Also, it seems Polyphony Digital has kept their charming habit of misquoting data, since real-life PT Cruisers weigh around 3,125 pounds. Or maybe Chrysler provided false info? Either way, just imagine if the game-car slugged this much, it certainly wouldn't get very far! Thanks to this mistake, the PT starts in our games 326 pounds lighter than it should. Weight reductions remove a lot too; Stage One shaves just over 200 pounds, and Stage 2 brings it down to a manageable 2,490. In either GT3 or GT4, final stage 3 weight is 2,378 pounds. During the Beginner's League, most folks won't need anything more than Stage 1, which is easily affordable.

There's plenty of internet info on the PT, about how it became one of Chrysler's strongest sellers and stuff, but I'm gonna skip it because it's not all that interesting to gamers. Basically, I'm skipping it because I believe YOU would skip it. :)

Getting a lead at Yosemite

----------------ENGINE / DRIVETRAIN----------------
I'm sure nobody will be surprised when I bring up the subject of the PT's power--or lack of it. What we've got here is just a 4 cylinder, but it's a rather large 4 with a mighty four-inch stroke...that's where all that torque comes from. This is a rather torquey engine...perhaps something Chrysler customers crave is to have a bit of stomp when they're off to Red Lobster or Fuddrucker's, hauling other humans.

But one thing the PT Cruiser won't haul much of is ass! It's not a race car, after all. The 6,000 rpm redline is a subtle giveaway here...we're not dealing with a high-revving Civic or Neon engine, folks. Most of the power is created in the lower-5,000s, not exactly a 4-cylinder's prime. Still, it's notable (in GT3) that a totally stock PT can be punched in 2nd gear off any starting line, and it will not over-rev or bog down...so long as you keep the revs above 5,000 at the start. And that's with the TCS off, too. That's what is called "torque", my friends. In GT4, this isn't possible with any of the "normal" (N) tires..but you can do it with sports.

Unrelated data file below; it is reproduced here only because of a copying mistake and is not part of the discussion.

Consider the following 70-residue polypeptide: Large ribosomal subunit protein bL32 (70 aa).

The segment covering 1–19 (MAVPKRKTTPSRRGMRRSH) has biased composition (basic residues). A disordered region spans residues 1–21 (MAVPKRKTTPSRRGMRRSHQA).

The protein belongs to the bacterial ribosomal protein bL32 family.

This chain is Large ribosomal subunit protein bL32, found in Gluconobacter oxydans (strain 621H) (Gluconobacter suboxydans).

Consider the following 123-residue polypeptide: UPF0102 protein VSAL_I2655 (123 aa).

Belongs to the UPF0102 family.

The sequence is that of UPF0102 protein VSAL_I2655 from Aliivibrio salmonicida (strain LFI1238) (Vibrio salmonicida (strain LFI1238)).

MOPAR offers us a rather untypical lineup of parts (for an American) and GT3 or 4. We've got three NA tunes and the usual balancing, port / polish, computer, and exhaust / filter parts, but what's unexpected are the two turbos (and GT5 adds a third)!  All this livens up the sluggish PT when we take it to the races, so by the time you're doing the FF Challenges (GT3 or 4), you'll probably need to start tweaking the motor a bit with your first natural-aspirated tune, perhaps. GT5's Muscle Car Championship in the Professional Series will require at a good stacking of power, but before this the PT won't see much action during A-spec, not without over-killing the game to death. The PT is a very good car for B-spec, though.    

Monetarily, the big fat lemon here is the Stage 3 NA kit in GT3 or 4, which costs $70,000 yet only provides 332 hp at the most (GT3). Only those of us with major pocket change will ever buy it. And then, will we ever NEED it? So far, only the most extreme races require Stage 3 NA: the Pro-level FF Challenge in GT3 comes to mind; and most folks probably tackle this in a Civic or Integra, no doubt.

The majority of Gran Turismo 3 racers will of course select the turbo anyways, which costs $58,000 less. Or they'll simply upgrade to a lighter, faster car. At the most, a PT with a Stage 2 turbo and all the right stuff will burn 317 hp @ 5,100 rpm with 328.3 ft-lbs. @ 4,600 rpm and the NA parts yield 332 @ 5,600 rpms. GT4 provides slightly less: 299 bhp @ 5,200 with 309 foot-pounds @ 4,000 from the Stage 2 turbo, or 313 and 323 from the Stage 3 NA kit. Hey that's good.